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Historically oriented ensembles have long had an affinity for contemporary music, rooted in an anti-Romantic aesthetic common to the two musical scenes. Many groups have premiered new works of a more or less modernist bent, but the Philharmonia Baroque Orchestra takes a new approach in this pair of works from composer Caroline Shaw: the group asked for music that specifically used the resources offered by historical instruments, genres, and performance techniques. The result is a highly accessible pair of works that don't sound quite like anything else out there. Is a Rose is a cycle of three songs written for mezzo-soprano Anne Sofie von Otter, sounding fabulous as she enters senior citizenhood. With "rose" texts by Gertrude Stein, Robert Burns, and contemporary poet Jacob Polley, the three works were premiered at different times but cohere as a set, making one hear Baroque features such as a harpsichord in new ways. The half-hour The Listeners draws on the Baroque oratorio genre but is entirely original in conception, inspired by that of the so-called "Golden Record" carried into space by the U.S. Voyager probe in 1977. Shaw draws on texts from Tennyson and Walt Whitman to contemporary poet Yesenia Montilla, together with vintage messages from Carl Sagan and United Nations Secretary-General Kurt Waldheim. Broadly appealing and rooted in the past, yet entirely novel, these works show why Shaw is becoming one of the most popular new composers. © TiVo
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Vocal Music (Secular and Sacred) - Released March 20, 2020 | Alpha

Hi-Res Booklet Distinctions Diapason d'or - Choc de Classica
The starting point for Barbara Hannigan’s third recording for Alpha is a work by Gérard Grisey (1946-98) that is particularly close to her heart. Grisey wrote: ‘I conceived the Quatre Chants pour franchir le seuil (Four songs for crossing the threshold) as a musical meditation on death in four parts: the death of the angel, the death of civilisation, the death of the voice and the death of humanity... The texts chosen belong to four civilisations (Christian, Egyptian, Greek, Mesopotamian) and have in common a fragmentary discourse on the inevitability of death’. Luigi Nono (1924-90) was a politically engaged composer. His stunning monody Djamila Boupacha, a heart-rending cry for solo soprano, pays tribute to a freedom fighter tortured by French paratroopers during the Algerian war; Picasso also portrayed her in charcoal. Once again Barbara Hannigan both sings and directs this pair of twentieth-century works with her friends of the Ludwig Orchestra. She has chosen to couple them with a Classical symphony by the master of the genre, Joseph Haydn, which also deals with the theme of the Passion. Her interpretation is extremely intense and highly personal. © Alpha Classics
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Classical - Released March 13, 2020 | Alpha

Hi-Res Booklet Distinctions Diapason d'or - 5 étoiles de Classica
Erkki-Sven Tüür, born in Estonia in 1959, writes music that is characterised by intense energetic transformation. The intuitive and rational approach is synthesised into a complete organic system. He is the composer of nine symphonies, ten concertos, numerous chamber works and an opera. Dedicated to his compatriot Paavo Järvi and composed to mark the centenary of the Estonian Republic in 2018, Tüür’s Ninth Symphony is entitled "Mythos". According to the composer, this refers to the myths that arise about nations and how they have acquired their independence, and also deals with the long history of the Finno-Ugric peoples. Paavo Järvi and his Estonian Festival Orchestra have made the world premiere recording of this work, along with The Incantation of Tempest (2004), dedicated to the Estonian composer Veljo Tormis, and Sow the Wind, composed in 2015, inspired by climatic ‘gusts of wind’ and ‘whirlwinds’. © Alpha Classics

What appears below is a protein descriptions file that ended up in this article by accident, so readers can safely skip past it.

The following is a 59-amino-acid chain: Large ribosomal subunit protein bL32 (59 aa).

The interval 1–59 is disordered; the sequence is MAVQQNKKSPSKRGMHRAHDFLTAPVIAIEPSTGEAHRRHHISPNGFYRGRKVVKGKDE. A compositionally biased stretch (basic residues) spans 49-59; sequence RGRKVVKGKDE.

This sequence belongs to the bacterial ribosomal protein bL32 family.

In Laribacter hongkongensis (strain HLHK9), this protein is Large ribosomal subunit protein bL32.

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Choral Music (Choirs) - Released March 6, 2020 | BIS

Hi-Res Booklet Distinctions Diapason d'or
A major work by Luciano Berio, Coro brilliantly fulfilled his encyclopedic ambition: a unique meeting of world folklore that gathers texts and melodies borrowed from Italian, Croatian, Jewish, Persian, Gabonese, Polynesian, Chilean, Peruvian, Navajo, and Sioux traditions, centered around the poem Residencia en la Tierra by Pablo Neruda. Written in 1976 for forty singers and forty-four instrumentalists seated together in pairs, at times functioning as soloists, at others as part of a whole, Coro is a manifesto that's both political and musical. Described by its author as "neobaromanticosymbodialectostructuralist", Coro is a grandiose accumulation of texts and sounds that sets out to abolish borders by marshalling a gigantic musical catalogue and elements re-written by Berio in a great cultural exchange lasting over an hour. The work becomes a streetmap of an "imaginary city, which is realised on different levels and generates, assembles and unifies different things and persons, revealing their individual and collective characters, their distance, their relationships and conflicts within real and virtual borders" (Berio). Conducted by its artistic director Grete Pedersen, the Norwegian Soloists’ Choir has made highly acclaimed recordings ranging from Norwegian folk songs to Xenakis, Hildegard von Bingen, Bach and Brahms. Joined by the Norwegian Radio Orchestra, it gives a rendition here of one of the greatest choral works of the last half-century. This recording concludes with Cries of London for eight voices, which was composed at the same time as Coro , for the King's Singers. © François Hudry/Qobuz
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Classical - Released January 24, 2020 | B Records

Hi-Res Booklet Distinctions 5 de Diapason
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Classical - Released January 17, 2020 | Warner Classics

Hi-Res Booklet Distinctions 5 de Diapason
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Vocal Music (Secular and Sacred) - Released January 3, 2020 | CPO

Hi-Res Booklet Distinctions 5 de Diapason
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Classical - Released November 29, 2019 | Paraty

Hi-Res Booklet Distinctions 5 de Diapason